Despite the ill-advised protests against positive change, there are many bright spots. In fact, the Municipal Art Society’s old headquarters at 111 West 57th Street – known as the Steinway Building – is getting a full overhaul. Once decrepit and lacking air conditioning, the building will be beautifully restored, refurbished, and integrated into the new Steinway Tower, designed by SHoP Architects. While rich NIMBYs may be adept at lobbing orange blobs across the internet, it was ultimately the developer of a supertall that came to restore and save the MAS’ former headquarters.
If anything, 2016 should mark a firm end to the faux-outrage by people who think shadows don’t already exist over Central Park – or at least the end to any pretense of potential action.
217 West 57th Street, the tallest of this year’s supertall crop, is already several stories above street level. Once complete, the Nordstrom Tower, a.k.a. Central Park Tower, will rise 1,550 feet to its roof, easily clinching the title of the city’s tallest roof from the 1,397-foot-tall 432 Park Avenue.
Across the street, 220 Central Park South is also nearly a dozen floors above street level, on its way to an eventual pinnacle 950 feet above the streets below.
Restoration work on the old Steinway Building is already underway, and foundations are now being laid for the aforementioned 111 West 57th Street. JDS’ tower will reach 1,428 feet into the air, and SHoP’s design will complement and enhance the existing structure, echoing the Art Deco accents of 1920s New York with a facade clad in terra cotta, wrapped in ribbons of bronze.
A few blocks to the south, the best emblem of NIMBY futility is also set to begin rising nearly a decade after it was initially proposed. Amanda Burden’s infamous and ill-advised decision to chop the top 200 feet off of 53 West 53rd Street resulted in a total height of 1,050 feet, which means the tower will now rank far below the buildings along 57th Street. But at least the Jean Nouvel building is finally under construction, with foundation work well underway.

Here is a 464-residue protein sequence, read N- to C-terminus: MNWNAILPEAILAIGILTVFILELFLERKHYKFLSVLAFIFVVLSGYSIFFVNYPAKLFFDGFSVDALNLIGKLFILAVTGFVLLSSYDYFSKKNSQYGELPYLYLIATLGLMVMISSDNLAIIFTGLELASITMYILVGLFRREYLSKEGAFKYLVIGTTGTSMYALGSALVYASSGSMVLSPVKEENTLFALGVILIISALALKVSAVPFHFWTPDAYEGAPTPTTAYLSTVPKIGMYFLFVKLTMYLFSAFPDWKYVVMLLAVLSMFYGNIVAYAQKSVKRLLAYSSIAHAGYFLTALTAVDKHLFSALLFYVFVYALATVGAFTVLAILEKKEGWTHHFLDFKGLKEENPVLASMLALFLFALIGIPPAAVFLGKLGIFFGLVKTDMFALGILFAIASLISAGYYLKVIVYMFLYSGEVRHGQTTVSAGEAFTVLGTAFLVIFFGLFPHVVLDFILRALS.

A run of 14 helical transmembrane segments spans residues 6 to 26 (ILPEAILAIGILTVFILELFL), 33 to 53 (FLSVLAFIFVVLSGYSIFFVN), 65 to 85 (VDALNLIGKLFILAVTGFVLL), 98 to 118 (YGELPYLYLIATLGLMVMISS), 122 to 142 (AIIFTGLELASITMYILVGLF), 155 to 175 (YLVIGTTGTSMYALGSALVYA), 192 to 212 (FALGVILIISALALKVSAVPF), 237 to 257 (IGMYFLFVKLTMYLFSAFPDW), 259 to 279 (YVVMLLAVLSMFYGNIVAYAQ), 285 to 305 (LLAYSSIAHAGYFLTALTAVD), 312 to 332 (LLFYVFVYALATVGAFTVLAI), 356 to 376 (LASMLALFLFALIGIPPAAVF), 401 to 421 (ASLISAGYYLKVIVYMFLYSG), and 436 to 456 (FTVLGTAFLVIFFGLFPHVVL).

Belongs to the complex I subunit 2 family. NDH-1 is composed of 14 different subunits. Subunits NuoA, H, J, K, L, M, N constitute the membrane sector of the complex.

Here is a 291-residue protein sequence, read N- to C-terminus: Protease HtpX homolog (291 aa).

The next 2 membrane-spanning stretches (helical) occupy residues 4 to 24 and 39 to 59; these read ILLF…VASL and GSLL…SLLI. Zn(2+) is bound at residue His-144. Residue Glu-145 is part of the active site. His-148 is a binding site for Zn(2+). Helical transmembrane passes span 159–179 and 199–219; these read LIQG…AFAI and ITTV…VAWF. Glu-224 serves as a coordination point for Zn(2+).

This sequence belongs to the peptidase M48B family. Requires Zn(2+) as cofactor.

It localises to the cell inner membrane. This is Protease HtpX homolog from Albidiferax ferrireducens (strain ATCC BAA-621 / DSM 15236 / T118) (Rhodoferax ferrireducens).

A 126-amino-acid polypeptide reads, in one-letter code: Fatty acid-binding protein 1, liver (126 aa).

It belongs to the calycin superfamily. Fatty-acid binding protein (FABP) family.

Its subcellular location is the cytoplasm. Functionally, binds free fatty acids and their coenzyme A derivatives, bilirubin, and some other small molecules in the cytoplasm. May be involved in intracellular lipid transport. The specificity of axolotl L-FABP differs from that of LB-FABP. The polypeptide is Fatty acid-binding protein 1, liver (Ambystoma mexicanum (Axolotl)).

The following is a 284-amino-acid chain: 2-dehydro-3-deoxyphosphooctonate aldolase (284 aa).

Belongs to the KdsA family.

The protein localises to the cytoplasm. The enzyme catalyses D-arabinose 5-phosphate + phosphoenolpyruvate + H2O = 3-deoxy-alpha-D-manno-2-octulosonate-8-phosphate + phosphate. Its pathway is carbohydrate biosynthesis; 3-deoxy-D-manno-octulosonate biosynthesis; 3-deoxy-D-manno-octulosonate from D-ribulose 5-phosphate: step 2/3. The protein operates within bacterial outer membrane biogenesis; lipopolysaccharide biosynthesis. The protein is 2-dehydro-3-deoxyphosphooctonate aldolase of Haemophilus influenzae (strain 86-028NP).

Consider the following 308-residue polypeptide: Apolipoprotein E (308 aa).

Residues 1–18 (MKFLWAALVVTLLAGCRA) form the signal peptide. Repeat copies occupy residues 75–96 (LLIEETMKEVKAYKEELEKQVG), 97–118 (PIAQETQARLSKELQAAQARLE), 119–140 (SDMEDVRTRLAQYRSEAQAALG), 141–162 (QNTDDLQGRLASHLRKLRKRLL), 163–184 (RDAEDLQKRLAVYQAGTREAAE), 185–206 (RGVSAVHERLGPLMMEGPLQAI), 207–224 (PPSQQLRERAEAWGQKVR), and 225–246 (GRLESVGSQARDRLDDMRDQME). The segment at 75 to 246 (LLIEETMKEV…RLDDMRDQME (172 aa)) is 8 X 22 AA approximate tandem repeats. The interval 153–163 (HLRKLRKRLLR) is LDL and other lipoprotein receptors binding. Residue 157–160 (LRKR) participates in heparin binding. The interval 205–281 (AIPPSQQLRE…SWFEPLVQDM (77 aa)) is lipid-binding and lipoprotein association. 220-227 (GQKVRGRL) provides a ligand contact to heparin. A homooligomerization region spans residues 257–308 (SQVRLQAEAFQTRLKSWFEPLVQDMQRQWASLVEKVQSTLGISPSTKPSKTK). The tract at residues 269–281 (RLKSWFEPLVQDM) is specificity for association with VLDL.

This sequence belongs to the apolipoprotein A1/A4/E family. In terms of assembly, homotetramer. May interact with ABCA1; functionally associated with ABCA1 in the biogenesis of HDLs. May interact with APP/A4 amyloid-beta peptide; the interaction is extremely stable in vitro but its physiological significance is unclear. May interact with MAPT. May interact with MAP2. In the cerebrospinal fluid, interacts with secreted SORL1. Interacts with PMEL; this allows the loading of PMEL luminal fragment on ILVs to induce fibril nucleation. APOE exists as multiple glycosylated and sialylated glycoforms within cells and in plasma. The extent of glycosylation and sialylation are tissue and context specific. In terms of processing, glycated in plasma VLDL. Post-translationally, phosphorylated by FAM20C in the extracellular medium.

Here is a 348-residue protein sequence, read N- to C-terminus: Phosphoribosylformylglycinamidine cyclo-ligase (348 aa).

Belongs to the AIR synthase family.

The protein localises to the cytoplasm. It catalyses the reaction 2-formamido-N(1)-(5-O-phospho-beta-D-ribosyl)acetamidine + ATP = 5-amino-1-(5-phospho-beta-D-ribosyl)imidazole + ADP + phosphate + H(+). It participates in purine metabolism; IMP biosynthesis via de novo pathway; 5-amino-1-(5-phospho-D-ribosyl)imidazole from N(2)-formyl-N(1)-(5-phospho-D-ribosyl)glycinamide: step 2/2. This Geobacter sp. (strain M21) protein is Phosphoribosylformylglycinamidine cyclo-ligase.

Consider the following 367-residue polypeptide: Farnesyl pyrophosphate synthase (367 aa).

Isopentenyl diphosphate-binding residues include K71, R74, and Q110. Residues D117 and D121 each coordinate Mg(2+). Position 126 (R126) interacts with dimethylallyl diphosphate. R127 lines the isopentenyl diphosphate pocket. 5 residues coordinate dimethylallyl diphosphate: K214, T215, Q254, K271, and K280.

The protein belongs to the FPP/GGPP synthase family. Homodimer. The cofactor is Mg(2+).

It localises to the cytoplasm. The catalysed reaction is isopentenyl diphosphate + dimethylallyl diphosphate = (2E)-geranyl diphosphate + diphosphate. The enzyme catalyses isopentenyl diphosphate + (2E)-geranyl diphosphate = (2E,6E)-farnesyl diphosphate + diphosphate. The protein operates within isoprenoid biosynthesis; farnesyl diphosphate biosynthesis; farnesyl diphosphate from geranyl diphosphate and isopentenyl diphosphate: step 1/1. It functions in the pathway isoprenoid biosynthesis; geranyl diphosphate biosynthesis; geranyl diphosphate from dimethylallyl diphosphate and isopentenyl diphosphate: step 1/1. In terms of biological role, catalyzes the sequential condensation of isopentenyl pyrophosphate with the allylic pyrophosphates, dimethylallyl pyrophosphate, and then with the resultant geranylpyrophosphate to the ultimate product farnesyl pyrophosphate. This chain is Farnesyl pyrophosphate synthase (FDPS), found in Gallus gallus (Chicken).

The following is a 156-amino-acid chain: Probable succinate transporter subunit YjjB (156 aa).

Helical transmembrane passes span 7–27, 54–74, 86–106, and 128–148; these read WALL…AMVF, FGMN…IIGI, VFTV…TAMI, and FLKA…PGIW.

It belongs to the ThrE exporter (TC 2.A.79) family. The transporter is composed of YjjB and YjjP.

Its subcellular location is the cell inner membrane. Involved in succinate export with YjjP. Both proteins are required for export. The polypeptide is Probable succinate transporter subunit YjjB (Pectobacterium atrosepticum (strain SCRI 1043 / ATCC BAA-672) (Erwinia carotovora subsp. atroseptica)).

To the west, the most drastic changes relative to the baseline are taking place across the Hudson Yards. Last year, 10 Hudson Yards topped-out 895 feet above street level, and this year, three of its companions will also begin to rise.
15 and 35 Hudson Yards will tower 915 and 1,005 feet tall, while the centerpiece of the Hudson Yards’ first phase – 30 Hudson Yards – will top-out 1,296 feet above Tenth Avenue.
One block to the east, the first of the Manhattan West office towers will also be going up this year, on the corner of Ninth Avenue and West 30th Street. There, 1 Manhattan West will soon stand 995 feet to its pinnacle, and while the design may verge on mundane, filling in the formerly gaping hole above the railways leading into Penn Station will be crucial as the surrounding neighborhood transforms into a hub for office workers, residents, and tourists alike.
The sole Downtown tower on the list is 175 Greenwich Street, which is already more than halfway to its future 1,070-foot peak. Like the office giants of the Hudson Yards, Three World Trade Center, as it is more commonly known, will be similarly transformative to the surrounding neighborhood, with a major retail component that will further the Financial District’s rapid evolution into a destination for shopping of all sorts.
It’s easy for rich NIMBYs to criticize these buildings for any number of reasons, but taken in sum, the positive changes each of these projects will effect on New York City will be enormous. From the jobs relating to their construction to the people who will eventually work and live in these towers, the fiscal gain to the city will also be significant.
But besides their intrinsic value, the extrinsic impact on the skyline will be equally huge. One World Trade Center will no longer be so lonely, 432 Park’s visual impact will soon be balanced by similarly-sized companions, and 10 Hudson Yards will stand as the shortest sibling amongst a quartet of giants.
Whether the NIMBYs like it or not, 2016 will mark the turning point in Manhattan’s history when supertalls became the new normal. If the skyline is a forest, these towers are the equivalent of redwoods, signifying increasing maturity, and most importantly, an expansion of opportunity for all the little humans in the forest below.